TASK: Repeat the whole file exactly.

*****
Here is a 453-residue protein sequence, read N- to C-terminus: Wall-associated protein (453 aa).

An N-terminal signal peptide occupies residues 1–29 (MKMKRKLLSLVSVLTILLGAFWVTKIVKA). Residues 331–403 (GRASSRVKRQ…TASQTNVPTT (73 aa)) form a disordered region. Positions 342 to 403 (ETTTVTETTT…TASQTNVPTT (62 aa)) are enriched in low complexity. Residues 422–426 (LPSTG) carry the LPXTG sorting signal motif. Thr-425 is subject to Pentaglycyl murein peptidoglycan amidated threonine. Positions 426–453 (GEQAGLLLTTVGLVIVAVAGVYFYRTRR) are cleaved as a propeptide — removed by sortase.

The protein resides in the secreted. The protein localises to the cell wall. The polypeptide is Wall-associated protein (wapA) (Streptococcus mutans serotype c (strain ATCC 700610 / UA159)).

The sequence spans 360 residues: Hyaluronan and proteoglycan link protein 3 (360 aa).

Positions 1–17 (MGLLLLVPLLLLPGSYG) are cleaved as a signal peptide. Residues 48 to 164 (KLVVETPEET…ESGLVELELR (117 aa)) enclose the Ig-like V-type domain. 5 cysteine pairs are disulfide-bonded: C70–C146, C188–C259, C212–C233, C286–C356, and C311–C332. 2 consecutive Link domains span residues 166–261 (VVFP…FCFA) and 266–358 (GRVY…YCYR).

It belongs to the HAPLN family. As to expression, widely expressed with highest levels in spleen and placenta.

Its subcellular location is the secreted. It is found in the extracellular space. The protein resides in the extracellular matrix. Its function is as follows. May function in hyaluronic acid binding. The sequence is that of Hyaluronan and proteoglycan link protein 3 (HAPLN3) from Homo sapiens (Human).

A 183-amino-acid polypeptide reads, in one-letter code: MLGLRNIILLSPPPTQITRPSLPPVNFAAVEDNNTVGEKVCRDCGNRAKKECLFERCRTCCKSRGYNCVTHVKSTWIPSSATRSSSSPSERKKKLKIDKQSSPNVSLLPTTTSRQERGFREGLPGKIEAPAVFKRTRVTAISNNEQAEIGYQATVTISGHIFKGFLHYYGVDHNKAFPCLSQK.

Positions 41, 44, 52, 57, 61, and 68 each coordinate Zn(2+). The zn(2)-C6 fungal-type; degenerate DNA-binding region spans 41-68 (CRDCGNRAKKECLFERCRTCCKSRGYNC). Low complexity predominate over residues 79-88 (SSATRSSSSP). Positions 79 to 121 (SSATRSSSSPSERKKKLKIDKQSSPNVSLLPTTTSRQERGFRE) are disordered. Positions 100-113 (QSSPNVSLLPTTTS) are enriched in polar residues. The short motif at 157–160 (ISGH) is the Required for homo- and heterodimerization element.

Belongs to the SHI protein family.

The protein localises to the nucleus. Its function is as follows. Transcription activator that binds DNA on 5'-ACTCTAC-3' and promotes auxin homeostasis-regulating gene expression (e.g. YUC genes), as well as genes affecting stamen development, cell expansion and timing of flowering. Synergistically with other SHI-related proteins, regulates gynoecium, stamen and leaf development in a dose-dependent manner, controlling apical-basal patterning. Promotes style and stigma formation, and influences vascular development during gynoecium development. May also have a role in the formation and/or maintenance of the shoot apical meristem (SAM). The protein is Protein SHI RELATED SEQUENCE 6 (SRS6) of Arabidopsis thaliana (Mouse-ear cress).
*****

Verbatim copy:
Here is a 453-residue protein sequence, read N- to C-terminus: Wall-associated protein (453 aa).

An N-terminal signal peptide occupies residues 1–29 (MKMKRKLLSLVSVLTILLGAFWVTKIVKA). Residues 331–403 (GRASSRVKRQ…TASQTNVPTT (73 aa)) form a disordered region. Positions 342 to 403 (ETTTVTETTT…TASQTNVPTT (62 aa)) are enriched in low complexity. Residues 422–426 (LPSTG) carry the LPXTG sorting signal motif. Thr-425 is subject to Pentaglycyl murein peptidoglycan amidated threonine. Positions 426–453 (GEQAGLLLTTVGLVIVAVAGVYFYRTRR) are cleaved as a propeptide — removed by sortase.

The protein resides in the secreted. The protein localises to the cell wall. The polypeptide is Wall-associated protein (wapA) (Streptococcus mutans serotype c (strain ATCC 700610 / UA159)).

The sequence spans 360 residues: Hyaluronan and proteoglycan link protein 3 (360 aa).

Positions 1–17 (MGLLLLVPLLLLPGSYG) are cleaved as a signal peptide. Residues 48 to 164 (KLVVETPEET…ESGLVELELR (117 aa)) enclose the Ig-like V-type domain. 5 cysteine pairs are disulfide-bonded: C70–C146, C188–C259, C212–C233, C286–C356, and C311–C332. 2 consecutive Link domains span residues 166–261 (VVFP…FCFA) and 266–358 (GRVY…YCYR).

It belongs to the HAPLN family. As to expression, widely expressed with highest levels in spleen and placenta.

Its subcellular location is the secreted. It is found in the extracellular space. The protein resides in the extracellular matrix. Its function is as follows. May function in hyaluronic acid binding. The sequence is that of Hyaluronan and proteoglycan link protein 3 (HAPLN3) from Homo sapiens (Human).

A 183-amino-acid polypeptide reads, in one-letter code: MLGLRNIILLSPPPTQITRPSLPPVNFAAVEDNNTVGEKVCRDCGNRAKKECLFERCRTCCKSRGYNCVTHVKSTWIPSSATRSSSSPSERKKKLKIDKQSSPNVSLLPTTTSRQERGFREGLPGKIEAPAVFKRTRVTAISNNEQAEIGYQATVTISGHIFKGFLHYYGVDHNKAFPCLSQK.

Positions 41, 44, 52, 57, 61, and 68 each coordinate Zn(2+). The zn(2)-C6 fungal-type; degenerate DNA-binding region spans 41-68 (CRDCGNRAKKECLFERCRTCCKSRGYNC). Low complexity predominate over residues 79-88 (SSATRSSSSP). Positions 79 to 121 (SSATRSSSSPSERKKKLKIDKQSSPNVSLLPTTTSRQERGFRE) are disordered. Positions 100-113 (QSSPNVSLLPTTTS) are enriched in polar residues. The short motif at 157–160 (ISGH) is the Required for homo- and heterodimerization element.

Belongs to the SHI protein family.

The protein localises to the nucleus. Its function is as follows. Transcription activator that binds DNA on 5'-ACTCTAC-3' and promotes auxin homeostasis-regulating gene expression (e.g. YUC genes), as well as genes affecting stamen development, cell expansion and timing of flowering. Synergistically with other SHI-related proteins, regulates gynoecium, stamen and leaf development in a dose-dependent manner, controlling apical-basal patterning. Promotes style and stigma formation, and influences vascular development during gynoecium development. May also have a role in the formation and/or maintenance of the shoot apical meristem (SAM). The protein is Protein SHI RELATED SEQUENCE 6 (SRS6) of Arabidopsis thaliana (Mouse-ear cress).